<BLOCKQUOTE><font size="1" face="Verdana, Arial">quote:</font><HR>Originally posted by dan3:
Civil or domestic<HR></BLOCKQUOTE>
Unless there is a stipulation to refer to, or enter the same into evidence, the answer is polygraphs cannot be used as evidence in either a Civil or Criminal trial. Polygraph or "lie detector" tests have long been considered unreliable and inadmissible. Absent a showing such tests have become generally accepted as reliable within the scientific community, they are precluded from admission. [See People v. Morris (1991) 53 Cal.3d 152, 193, 279 Cal.Rptr. 720, 742] Polygraph evidence is presumptively unreliable and inadmissible absent a showing that such tests have become generally accepted as reliable within the scientific community. [People v. Morris (1991) 53 Cal.3d 152, 193, 279 Cal.Rptr. 720, 742--polygraph evidence properly excluded where D failed to prove polygraph's acceptance in scientific community] However, under federal law's "flexible inquiry", unstipulated polygraph evidence is no longer per se inadmissible. [See United States v. Cordoba (9th Cir. 1997) 104 F.3d 225, 227-- which replaced the "per se rule" with "particularized" and "flexible" inquiry by trial judge]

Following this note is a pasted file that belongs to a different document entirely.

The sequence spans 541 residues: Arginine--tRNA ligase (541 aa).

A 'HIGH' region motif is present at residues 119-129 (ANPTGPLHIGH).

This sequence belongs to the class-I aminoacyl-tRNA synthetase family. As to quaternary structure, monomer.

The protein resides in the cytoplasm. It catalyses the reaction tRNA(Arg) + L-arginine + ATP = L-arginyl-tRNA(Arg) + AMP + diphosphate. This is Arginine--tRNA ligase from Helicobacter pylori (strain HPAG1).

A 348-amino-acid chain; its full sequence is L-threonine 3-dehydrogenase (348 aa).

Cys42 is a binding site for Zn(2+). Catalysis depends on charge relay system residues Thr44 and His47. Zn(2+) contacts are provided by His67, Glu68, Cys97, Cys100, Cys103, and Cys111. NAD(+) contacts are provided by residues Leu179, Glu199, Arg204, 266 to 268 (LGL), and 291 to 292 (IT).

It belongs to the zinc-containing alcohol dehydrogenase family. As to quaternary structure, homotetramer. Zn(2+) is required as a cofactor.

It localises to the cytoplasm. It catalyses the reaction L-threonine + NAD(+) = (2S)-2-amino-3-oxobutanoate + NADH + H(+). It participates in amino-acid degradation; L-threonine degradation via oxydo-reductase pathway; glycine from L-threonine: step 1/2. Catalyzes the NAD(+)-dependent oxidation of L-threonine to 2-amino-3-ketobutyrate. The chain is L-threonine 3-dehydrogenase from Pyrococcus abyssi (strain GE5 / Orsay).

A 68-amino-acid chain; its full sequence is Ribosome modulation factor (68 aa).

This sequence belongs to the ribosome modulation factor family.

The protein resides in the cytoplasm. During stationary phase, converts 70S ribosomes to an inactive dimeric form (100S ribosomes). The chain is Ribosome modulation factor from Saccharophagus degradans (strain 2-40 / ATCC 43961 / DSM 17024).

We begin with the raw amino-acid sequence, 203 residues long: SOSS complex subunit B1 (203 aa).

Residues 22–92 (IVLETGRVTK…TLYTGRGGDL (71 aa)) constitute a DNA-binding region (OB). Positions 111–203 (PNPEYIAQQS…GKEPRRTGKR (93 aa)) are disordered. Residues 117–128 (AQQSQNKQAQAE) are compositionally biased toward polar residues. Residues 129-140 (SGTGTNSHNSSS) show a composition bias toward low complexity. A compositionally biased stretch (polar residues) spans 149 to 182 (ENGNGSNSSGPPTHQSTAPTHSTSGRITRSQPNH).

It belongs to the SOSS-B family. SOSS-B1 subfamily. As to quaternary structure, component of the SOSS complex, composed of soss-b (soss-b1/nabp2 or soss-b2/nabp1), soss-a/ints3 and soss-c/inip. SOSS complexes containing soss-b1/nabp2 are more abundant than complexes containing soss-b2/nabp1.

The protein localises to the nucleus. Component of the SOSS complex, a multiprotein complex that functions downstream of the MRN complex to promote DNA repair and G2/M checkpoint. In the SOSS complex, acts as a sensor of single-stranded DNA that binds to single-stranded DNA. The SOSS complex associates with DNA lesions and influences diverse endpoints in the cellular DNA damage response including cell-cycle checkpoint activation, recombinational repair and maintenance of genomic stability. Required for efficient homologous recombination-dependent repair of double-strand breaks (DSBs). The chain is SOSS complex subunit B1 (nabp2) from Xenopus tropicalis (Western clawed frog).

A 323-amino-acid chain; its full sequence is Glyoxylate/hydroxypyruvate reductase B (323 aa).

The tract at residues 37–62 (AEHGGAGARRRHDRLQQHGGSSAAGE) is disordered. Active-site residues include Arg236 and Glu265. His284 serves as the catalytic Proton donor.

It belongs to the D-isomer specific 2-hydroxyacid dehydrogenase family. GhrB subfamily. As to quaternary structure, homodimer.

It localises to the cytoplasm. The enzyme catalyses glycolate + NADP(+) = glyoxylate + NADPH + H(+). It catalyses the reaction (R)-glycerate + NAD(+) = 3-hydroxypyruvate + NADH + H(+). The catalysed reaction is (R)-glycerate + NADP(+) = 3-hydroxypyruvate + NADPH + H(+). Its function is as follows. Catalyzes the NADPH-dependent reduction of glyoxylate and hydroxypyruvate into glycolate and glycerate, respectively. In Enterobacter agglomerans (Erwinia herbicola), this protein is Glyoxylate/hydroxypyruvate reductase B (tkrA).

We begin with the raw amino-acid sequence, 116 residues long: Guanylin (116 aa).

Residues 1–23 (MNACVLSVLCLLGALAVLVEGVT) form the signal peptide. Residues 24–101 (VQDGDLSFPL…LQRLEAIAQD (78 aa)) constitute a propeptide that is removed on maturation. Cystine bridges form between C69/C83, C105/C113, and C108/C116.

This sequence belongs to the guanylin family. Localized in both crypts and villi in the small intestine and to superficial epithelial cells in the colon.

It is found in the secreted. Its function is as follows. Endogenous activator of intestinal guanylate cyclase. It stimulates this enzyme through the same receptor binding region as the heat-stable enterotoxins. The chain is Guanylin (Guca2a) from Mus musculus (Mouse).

In criminal cases, the results of a polygraph examination, the opinion of the examiner and any reference to the taking or offering to take such an examination are excluded in criminal proceedings . . . unless all parties stipulate to their admission. [Ca Evid § 351.1(a)] (But this does not exclude statements made by an accused during polygraph examination; see Ca Evid § 351.1(b).)
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